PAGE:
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Corruption at Atlanta Hartsfield-Jackson International Airport


If you’ve been anywhere near the airport lately, you may have seen the billboards about airport corruption. If you have, but you haven’t visited yet, we're here to fill you in on some important information about our beloved Atlanta Hartsfield-Jackson International Airport.

What’s Going On?

For years, there has been a simmering movement to transfer control of the busiest airport in the world form the City of Atlanta to the State of Georgia. Under Atlanta’s stewardship, Hartsfield-Jackson Airport has seen decades of corruption. In fact, Dale has been investigating and reporting on the corruption since the 1990s. Now, a bill has passed the State Senate that would transfer ownership to the state. The next step is uncertain, as the bill heads to the House and then to Governor Kemp, who has been mostly silent on the issue.

A History of Corruption

The City of Atlanta has touted their success in awarding airport contracts to businesses owned by women and minorities. According to their reports, 30-35% of all construction and concession dollars go to woman and minority-owned businesses. But what they don’t tell you is who got those contracts.

In fact, the City of Atlanta doesn’t keep very good records about how many contracts were applied for and how the money was awarded. So Dale combined 11 different databases into one database, which the City of Atlanta never did. What he found was shocking.

Corruption By the Numbers

In the last year on record, 3,794 minority and woman-owned businesses qualified to bid for city contracts. And that’s not an easy thing to do. It takes lots of time and paperwork. And of those 3,794 businesses, only 304 received contracts, just over 8%. But it gets even worse. Of those 304 businesses, just 44 businesses received 73% of the money awarded to woman and minority-owned businesses. That’s 1.1% of qualified businesses receiving 73% of the money.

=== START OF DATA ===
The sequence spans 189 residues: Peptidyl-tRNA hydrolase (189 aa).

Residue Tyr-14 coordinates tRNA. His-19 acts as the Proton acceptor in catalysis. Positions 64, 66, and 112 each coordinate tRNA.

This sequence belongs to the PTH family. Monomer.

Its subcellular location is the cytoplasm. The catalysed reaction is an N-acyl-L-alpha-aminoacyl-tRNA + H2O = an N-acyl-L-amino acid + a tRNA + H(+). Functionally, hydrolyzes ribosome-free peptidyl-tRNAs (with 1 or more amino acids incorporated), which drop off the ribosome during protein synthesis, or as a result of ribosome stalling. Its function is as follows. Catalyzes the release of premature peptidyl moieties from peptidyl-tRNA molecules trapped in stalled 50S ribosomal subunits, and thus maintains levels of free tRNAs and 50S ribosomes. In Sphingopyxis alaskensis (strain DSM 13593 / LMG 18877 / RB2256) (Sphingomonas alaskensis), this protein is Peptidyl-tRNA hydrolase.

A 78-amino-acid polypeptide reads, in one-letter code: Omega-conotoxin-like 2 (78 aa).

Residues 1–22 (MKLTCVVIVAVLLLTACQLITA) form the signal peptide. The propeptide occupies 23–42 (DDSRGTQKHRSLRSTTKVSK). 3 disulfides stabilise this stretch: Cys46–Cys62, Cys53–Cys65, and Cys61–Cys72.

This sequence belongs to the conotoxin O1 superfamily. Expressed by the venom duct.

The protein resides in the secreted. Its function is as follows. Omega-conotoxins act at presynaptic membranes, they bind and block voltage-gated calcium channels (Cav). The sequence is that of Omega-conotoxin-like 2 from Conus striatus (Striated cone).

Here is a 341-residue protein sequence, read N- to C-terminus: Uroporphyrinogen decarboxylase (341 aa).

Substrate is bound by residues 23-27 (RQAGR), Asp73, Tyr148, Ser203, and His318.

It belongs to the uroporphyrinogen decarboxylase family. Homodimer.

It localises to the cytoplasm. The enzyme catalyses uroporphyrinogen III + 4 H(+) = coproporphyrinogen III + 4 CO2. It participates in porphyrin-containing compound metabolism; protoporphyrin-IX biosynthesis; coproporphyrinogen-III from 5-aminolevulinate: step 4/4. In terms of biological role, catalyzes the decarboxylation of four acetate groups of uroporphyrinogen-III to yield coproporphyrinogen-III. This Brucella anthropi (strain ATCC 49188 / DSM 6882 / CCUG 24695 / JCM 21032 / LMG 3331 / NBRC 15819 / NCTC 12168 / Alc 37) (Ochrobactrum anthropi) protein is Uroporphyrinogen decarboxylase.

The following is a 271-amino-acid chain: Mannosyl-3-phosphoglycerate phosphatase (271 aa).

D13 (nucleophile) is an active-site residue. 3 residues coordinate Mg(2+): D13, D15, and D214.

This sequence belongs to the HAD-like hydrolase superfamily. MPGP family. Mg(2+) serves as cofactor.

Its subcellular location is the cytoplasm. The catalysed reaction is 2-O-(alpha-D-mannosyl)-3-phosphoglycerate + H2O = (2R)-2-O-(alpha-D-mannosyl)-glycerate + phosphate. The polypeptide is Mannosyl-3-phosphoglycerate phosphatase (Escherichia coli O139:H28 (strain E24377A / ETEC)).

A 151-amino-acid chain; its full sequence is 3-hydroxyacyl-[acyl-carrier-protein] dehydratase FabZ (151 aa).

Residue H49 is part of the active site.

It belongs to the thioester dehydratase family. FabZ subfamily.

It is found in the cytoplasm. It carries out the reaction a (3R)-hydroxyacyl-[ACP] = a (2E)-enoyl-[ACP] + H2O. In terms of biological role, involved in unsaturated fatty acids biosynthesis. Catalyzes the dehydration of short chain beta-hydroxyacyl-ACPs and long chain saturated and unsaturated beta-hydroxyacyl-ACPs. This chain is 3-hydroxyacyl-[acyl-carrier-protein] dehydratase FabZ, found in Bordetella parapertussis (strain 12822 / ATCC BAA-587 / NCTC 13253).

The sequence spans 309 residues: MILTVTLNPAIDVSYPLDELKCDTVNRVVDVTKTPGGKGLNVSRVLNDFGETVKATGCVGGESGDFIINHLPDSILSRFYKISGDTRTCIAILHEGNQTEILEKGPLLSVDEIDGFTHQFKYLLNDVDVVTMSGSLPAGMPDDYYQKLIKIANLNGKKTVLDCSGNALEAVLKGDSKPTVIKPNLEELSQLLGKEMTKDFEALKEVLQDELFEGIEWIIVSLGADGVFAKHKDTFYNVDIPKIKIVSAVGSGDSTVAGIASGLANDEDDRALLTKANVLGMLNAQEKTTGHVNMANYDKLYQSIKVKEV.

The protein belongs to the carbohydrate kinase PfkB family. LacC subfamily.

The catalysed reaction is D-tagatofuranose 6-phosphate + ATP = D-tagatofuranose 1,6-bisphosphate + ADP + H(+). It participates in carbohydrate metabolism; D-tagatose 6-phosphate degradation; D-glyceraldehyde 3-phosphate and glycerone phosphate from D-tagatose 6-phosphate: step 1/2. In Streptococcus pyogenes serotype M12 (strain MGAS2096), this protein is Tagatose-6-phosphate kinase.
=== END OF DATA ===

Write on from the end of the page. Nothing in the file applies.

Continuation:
So who are these 44 businesses? They are some of the biggest names in the Atlanta business community. Not surprisingly, they are also businesses that give some hefty donations to mayoral and city council election campaigns. In fact, the largest recipient of city contact money, at over $7 million, was the PRAD Group. Their former executive vice president, Jeff Jafari, was recently charged with bribery, witness tampering, and tax evasion in connection with a City Hall bribery scandal.

In other words, the city’s report of 30-35% of all contract money going to woman and minority-owned business is actually a cover for a scheme to send millions of dollars to businesses that have supported city council members and Atlanta mayors, or even bribed people in power. With that kind of corruption, the City of Atlanta can’t be trusted to continue administering the state’s largest economic engine.

To learn more, go to Dale’s dedicated site The time to act is now!